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Wednesday
Oct252017

Don't be afraid of the big bad medication

There is a particular shame in the Church when one has depression or anxiety. When I was under the weight of a very bad bout, I was afraid to tell anyone. I remember distinctly sitting in a class of women, ready to teach, and struggling with the fact that the pants I was wearing that day had become baggy due the weight I had lost without trying. What did that mean? Was I dying? The anxiety overwhelmed me, and all I could do was pray that I would make it through the lesson. No one in the room knew what was going on inside of me. Even telling some family members was something I did not want to do.

When people know we have anxiety, we get labelled. When my son was married in August, two days before his wedding, I had a very bad gastrointestinal virus. There I was, two days before the wedding, wondering if I was going to end up running out of the church auditorium in the middle of the service to toss my cookies. When I mentioned my illness to someone who knows I struggle with anxiety, her automatic comment was "It's anxiety." She even recommended I go back on my medication.

Yes, I took medication during the worst of my anxiety. That is also something one must be afraid to admit. When people hear that you're taking medication, they may react negatively. There are some who believe that by taking medication, we are denying God's sufficiency; that it is admitting that we don't trust God. Some Christians want to say that all mental illness is false; that it's just our sin. I thank God today that someone suggested I go on medication. It was the difference between cowering in my house, afraid to leave it, and being able to have people in to visit. It meant not being afraid to drive somewhere. It meant my husband didn't have to work at home many mornings because I hated being alone. Praise God that I have been able to wean myself from my medication, but I'm thankful I had it. 

I'm also thankful for voices like Shona Murray's. She, along with her husband, David, has written a book called Refresh. I recently bought it for Kindle, and when I have some downtime from school, I want to read it and review it at Out of the Ordinary. Shona has written an article for the Crossway blog where she talks about what she learned during her struggle with depression and anxiety. I was so grateful to her for sharing that she is not afraid of taking medication. 

We need more women like Shona who will share these things with us. It helps to remove the stigma of this struggle. If we're ashamed, we might not seek help, and that can't be good for us or our families. For many weeks, I denied that I was struggling with anxiety. I was ashamed and embarrassed. When I was able to share those details with someone, it was a huge relief. 

I am thankful for the men and women who will share their experiences.

NOTE: In the original post, I drew a comparison between how people suffering anxiety are treated more harshly than those who may suffer from weight management issues. I received feedback, suggesting that the comment was insensitive, and upon reflection, I agree, so I have removed the comment.

Monday
Oct232017

Non nobis domine

One of my favourite movies is Kenneth Branagh's Henry V. There is a scene after the battle of Agincourt where the battered and bruised sing in Latin the first verse of Psalm 115: Not to us, O Lord, not to us, but to your name give glory. In Latin, it is: Non nobis, Domine, non nobis; sed nomine tuo da gloriam. That moment is one of the best scenes from that movie.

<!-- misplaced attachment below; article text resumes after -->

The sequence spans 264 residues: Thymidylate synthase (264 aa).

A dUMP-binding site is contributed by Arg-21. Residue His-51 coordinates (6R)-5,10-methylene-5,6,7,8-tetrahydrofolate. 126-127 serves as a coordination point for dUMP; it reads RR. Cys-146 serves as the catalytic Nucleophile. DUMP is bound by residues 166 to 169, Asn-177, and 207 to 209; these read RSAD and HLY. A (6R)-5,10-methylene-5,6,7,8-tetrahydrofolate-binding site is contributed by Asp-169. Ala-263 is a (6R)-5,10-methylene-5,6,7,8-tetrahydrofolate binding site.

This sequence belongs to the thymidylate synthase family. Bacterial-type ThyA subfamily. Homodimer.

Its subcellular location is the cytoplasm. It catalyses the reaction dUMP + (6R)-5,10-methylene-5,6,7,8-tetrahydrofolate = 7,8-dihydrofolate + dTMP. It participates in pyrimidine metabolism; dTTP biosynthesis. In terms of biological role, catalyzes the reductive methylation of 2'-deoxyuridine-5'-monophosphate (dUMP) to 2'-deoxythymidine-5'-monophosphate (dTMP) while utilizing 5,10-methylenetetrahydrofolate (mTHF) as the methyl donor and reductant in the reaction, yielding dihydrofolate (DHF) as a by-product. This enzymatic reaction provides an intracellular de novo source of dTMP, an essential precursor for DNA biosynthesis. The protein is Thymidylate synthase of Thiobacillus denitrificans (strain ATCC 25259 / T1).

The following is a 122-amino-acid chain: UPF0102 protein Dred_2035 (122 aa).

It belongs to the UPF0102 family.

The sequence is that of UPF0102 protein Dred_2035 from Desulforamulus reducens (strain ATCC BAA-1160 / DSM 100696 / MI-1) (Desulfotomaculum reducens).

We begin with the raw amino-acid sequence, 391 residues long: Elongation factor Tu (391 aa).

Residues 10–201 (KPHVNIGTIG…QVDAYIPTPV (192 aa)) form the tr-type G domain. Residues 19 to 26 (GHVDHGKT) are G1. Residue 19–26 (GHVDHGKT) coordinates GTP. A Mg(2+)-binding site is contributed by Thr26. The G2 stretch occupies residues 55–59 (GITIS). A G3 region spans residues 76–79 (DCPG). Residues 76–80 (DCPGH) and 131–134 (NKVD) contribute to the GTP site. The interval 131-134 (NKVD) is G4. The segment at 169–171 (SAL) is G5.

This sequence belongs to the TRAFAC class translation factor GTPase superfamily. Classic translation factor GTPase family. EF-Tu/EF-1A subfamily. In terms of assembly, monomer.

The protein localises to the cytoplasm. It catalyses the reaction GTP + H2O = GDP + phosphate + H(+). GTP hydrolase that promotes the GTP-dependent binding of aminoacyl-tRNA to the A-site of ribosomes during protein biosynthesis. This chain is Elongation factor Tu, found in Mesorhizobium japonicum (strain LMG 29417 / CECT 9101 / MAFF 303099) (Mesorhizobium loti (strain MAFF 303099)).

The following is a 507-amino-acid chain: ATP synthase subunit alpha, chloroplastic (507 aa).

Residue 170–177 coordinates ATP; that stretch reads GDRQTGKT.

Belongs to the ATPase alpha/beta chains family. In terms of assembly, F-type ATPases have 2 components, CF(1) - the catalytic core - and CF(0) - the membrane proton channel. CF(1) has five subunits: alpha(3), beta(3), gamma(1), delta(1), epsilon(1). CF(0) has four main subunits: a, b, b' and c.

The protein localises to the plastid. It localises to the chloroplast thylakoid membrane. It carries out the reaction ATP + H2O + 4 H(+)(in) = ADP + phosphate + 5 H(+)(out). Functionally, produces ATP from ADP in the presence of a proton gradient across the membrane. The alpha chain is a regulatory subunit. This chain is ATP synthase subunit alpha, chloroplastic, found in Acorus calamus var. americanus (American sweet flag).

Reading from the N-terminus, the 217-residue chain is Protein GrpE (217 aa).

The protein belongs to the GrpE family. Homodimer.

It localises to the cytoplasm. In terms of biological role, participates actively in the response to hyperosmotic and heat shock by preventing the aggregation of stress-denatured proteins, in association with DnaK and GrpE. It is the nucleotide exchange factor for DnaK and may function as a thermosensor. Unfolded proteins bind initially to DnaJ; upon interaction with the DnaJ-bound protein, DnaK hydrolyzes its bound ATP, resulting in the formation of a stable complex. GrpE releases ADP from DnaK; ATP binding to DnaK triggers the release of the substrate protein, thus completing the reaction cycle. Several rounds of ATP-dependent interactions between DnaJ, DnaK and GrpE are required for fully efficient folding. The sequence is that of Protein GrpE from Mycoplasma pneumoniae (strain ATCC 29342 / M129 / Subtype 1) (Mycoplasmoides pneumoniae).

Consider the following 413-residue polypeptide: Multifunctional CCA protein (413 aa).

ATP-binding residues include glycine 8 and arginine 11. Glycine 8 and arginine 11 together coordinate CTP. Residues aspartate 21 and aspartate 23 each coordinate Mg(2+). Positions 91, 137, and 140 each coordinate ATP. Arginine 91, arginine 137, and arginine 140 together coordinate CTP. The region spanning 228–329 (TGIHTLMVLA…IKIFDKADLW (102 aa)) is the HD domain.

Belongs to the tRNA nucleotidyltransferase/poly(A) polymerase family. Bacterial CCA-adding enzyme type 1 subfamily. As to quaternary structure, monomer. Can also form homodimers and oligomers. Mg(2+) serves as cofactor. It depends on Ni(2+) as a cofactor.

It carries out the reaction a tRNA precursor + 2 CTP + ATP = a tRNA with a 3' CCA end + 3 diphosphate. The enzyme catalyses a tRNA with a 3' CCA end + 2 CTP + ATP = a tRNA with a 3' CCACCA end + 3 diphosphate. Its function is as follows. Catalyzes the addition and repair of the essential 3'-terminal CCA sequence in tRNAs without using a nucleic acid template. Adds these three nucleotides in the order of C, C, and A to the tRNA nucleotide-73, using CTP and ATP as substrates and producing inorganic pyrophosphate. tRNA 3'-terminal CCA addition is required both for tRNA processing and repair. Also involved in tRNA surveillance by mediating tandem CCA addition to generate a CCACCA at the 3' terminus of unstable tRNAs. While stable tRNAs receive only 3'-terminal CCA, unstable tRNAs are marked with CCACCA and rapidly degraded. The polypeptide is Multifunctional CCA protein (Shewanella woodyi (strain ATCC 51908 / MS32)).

Psalm 115 is a favourite of mine. If you're praying through the Psalms, that opening verse is always a good thing to pray. The verses following talk about the danger of idols. The nations ask, "Where is your God?" The Psalmist goes on to describe the idols of the nations. They are material objects; silver and gold. They have mouths, but don't speak, eyes, but can't see; ears, but can't hear; noses, but can't smell. They are basically useless.

We all have our own idols. We know the typical ones: money, beauty, power. We can turn just about anything into an idol. And many of us find out to our detriment that they are useless things in the end. One of the most persistent idols even among Christians is the idol of recognition. We can excuse our efforts of erecting that idol by saying that we just want to minister to people; we just want to share the gospel; we just want to be a good example to other Christians. We're not seeking recognition; we're just serving God, right? Perhaps. There is a difference between those who are recognized for their service, and for those whose service is a means to get recognized. And the latter are easy to spot. 

If I'm irritated when I don't get recognized, or if I have to remind everyone that I'm the one who did this or that, I may be getting close to wanting the glory for myself. If I'm not willing to be regularly unrecognized, what is my true motive? If someone doesn't tell me "That was a good lesson," or "That was a good point," will I become disgruntled? If no one responds to my Tweets, will I simply start saying more and more to increase my chances of being recognized? How does that attitude affect the service I do for God? What is the motive for my service?

It's part of our nature to desire the recognition that is only due to God. For some, it's more of a weakness. But we all could use a little more of an attitude of Psalm 115:1.

Sunday
Oct222017

The Perfect Wisdom of Our God

A number of months ago, a friend sent me a copy of Hymns of Grace. It really is a lovely hymnal. Here is one of the selections, singing about God the Father:

The perfect wisdom of our God,
Revealed in all the universe:
All things created by his hand,
And held together at his command.
He knows the mystseries of the seas, 
The secrets of the stars are his;
He guides the planets on their way,
And turns the earth thru another day.

The matchless wisdom of his ways
That mark the path of righteousness:
His word a lamp unto my feet,
His Spirit teaching and guiding me.
And oh, the mystery of the cross,
That God should suffer for the lost,
So that the fool might shame the wise